Body membranes are thin sheets of tissue that cover the body, line body cavities, and cover organs within the cavities in hollow organs. They can be categorized into epithelial and connective tissue membrane.
Epithelial membranes consist of epithelial tissue and the connective tissue to which it is attached. The two main types of epithelial membranes are the mucous membranes and serous membranes.
Mucous membranes are epithelial membranes that consist of epithelial tissue that is attached to an underlying loose connective tissue. These membranes, sometimes called mucosae, line the body cavities that open to the outside. The entire digestive tract is lined with mucous membranes. Other examples include the respiratory, excretory, and reproductive tracts.
Serous membranes line body cavities that do not open directly to the outside, and they cover the organs located in those cavities. Serous membranes are covered by a thin layer of serous fluid that is secreted by the epithelium. Serous fluid lubricates the membrane and reduces friction and abrasion when organs in the thoracic or abdominopelvic cavity move against each other or the cavity wall. Serous membranes have special names given according to their location. For example, the serous membrane that lines the thoracic cavity and covers the lungs is called pleura.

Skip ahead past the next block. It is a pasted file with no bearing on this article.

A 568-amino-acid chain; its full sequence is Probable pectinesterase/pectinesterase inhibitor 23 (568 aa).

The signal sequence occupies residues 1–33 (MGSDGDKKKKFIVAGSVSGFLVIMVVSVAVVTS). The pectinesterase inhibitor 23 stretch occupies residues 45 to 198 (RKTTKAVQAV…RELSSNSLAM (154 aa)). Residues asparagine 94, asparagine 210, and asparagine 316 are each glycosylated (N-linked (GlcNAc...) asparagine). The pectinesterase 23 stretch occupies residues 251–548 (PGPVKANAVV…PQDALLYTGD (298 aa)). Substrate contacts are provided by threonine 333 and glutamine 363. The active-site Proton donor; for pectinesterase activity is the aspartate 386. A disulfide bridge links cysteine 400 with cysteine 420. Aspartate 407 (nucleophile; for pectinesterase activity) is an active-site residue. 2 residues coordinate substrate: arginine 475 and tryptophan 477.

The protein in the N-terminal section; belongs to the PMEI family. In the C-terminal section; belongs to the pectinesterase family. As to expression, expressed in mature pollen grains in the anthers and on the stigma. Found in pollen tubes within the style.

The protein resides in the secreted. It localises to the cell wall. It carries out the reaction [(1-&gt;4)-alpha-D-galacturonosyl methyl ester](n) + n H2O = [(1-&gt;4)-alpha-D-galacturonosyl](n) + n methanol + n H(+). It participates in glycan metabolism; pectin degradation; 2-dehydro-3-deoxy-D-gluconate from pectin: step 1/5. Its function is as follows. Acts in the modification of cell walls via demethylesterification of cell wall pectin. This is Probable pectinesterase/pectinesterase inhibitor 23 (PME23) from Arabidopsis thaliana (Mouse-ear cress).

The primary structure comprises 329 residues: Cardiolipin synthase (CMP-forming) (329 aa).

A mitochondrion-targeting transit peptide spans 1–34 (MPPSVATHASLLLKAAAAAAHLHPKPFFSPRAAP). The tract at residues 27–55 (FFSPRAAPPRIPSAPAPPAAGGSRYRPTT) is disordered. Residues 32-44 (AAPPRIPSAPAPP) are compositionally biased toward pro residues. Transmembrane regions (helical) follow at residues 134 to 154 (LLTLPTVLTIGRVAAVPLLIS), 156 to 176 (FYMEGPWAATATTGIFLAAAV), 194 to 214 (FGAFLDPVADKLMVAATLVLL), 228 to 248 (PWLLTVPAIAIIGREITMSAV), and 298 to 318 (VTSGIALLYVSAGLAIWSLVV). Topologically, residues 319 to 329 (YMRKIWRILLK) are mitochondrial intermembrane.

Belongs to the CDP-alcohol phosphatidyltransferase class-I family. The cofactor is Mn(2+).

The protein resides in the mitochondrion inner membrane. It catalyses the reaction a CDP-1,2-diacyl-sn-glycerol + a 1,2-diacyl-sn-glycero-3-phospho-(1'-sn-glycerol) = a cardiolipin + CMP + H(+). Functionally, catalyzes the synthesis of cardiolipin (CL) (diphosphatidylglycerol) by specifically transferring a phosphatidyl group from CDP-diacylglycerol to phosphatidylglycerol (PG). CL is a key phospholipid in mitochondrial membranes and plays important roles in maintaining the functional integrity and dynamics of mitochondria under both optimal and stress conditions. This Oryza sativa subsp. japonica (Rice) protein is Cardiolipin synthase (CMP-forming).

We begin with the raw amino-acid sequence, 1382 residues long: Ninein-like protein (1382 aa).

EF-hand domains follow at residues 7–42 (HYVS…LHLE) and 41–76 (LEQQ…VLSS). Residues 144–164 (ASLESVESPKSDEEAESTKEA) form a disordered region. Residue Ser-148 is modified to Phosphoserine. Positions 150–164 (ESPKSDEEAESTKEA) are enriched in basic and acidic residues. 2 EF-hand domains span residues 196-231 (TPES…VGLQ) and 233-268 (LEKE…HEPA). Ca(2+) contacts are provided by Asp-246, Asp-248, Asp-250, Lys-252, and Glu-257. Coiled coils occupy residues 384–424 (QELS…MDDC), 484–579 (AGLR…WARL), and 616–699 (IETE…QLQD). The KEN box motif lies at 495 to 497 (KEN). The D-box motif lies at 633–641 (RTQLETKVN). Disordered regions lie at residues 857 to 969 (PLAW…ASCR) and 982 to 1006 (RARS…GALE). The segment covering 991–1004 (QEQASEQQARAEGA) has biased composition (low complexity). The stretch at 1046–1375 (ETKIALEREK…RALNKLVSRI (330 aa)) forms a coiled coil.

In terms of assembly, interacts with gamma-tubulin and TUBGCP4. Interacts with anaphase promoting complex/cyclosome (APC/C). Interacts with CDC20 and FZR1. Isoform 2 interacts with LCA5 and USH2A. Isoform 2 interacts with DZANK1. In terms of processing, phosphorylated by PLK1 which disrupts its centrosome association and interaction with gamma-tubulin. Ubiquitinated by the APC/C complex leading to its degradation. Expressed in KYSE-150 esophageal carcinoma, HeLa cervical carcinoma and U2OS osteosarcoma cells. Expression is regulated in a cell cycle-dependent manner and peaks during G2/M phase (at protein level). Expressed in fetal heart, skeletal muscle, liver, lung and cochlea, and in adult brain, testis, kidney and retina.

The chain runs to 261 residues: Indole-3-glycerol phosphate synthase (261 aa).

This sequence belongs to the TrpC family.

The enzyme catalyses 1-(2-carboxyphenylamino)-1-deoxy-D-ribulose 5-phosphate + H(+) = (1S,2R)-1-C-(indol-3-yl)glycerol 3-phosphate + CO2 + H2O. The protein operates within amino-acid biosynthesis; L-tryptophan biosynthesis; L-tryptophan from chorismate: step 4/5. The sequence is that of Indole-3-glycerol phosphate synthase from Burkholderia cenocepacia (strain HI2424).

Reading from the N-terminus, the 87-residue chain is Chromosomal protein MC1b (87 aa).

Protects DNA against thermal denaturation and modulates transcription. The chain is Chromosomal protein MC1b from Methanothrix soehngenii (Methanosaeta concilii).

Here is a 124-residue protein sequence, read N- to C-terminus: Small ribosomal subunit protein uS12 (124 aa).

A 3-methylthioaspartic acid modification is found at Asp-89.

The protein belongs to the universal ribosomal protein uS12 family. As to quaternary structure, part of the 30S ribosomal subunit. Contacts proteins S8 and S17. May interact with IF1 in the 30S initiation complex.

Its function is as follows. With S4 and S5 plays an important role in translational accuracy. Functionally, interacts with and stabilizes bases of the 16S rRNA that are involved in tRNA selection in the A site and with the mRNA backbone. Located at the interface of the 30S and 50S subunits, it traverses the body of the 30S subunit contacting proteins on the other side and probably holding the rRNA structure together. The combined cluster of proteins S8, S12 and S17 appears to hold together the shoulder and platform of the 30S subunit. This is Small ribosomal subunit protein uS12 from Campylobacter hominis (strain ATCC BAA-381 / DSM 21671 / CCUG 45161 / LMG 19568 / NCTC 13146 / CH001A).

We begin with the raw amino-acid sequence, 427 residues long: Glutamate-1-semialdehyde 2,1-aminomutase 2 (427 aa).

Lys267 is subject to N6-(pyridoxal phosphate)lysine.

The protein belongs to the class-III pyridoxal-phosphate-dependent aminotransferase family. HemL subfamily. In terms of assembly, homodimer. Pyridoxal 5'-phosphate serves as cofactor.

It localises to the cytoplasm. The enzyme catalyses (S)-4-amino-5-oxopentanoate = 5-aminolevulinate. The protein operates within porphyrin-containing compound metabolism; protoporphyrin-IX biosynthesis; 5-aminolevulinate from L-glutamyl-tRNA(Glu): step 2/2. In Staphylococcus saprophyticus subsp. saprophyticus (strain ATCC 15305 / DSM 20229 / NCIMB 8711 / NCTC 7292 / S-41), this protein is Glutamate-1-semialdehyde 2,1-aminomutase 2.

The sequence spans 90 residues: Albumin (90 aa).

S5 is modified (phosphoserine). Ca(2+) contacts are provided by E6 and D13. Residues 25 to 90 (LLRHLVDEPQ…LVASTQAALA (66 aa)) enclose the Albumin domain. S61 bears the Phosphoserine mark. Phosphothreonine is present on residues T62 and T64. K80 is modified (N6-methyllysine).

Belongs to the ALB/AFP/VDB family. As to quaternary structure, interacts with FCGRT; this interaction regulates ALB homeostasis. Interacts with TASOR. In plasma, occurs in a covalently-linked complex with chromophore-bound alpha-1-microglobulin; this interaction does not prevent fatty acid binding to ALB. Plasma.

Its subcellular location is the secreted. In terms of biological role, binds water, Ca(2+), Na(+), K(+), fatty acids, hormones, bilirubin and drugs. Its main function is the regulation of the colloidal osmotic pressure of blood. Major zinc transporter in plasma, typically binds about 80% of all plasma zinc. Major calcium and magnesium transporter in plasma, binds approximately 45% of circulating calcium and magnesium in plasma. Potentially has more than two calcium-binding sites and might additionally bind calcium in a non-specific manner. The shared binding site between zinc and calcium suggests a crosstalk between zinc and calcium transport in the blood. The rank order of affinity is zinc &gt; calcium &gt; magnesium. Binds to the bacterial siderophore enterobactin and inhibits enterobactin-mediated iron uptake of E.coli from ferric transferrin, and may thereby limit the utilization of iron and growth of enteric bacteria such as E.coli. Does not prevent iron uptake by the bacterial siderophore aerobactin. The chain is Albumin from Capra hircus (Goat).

Connective Tissue Membranes
Connective tissue membranes contain only connective tissue. Synovial membranes and meninges belong to this category.
Synovial membranes are connective tissue membranes that line the cavities of the freely movable joints such as the shoulder, elbow, and knee. Like serous membranes, they line cavities that do not open to the outside. Unlike serous membranes, they do not have a layer of epithelium. Synovial membranes secrete synovial fluid into the joint cavity, and this lubricates the cartilage on the ends of the bones so that they can move freely and without friction.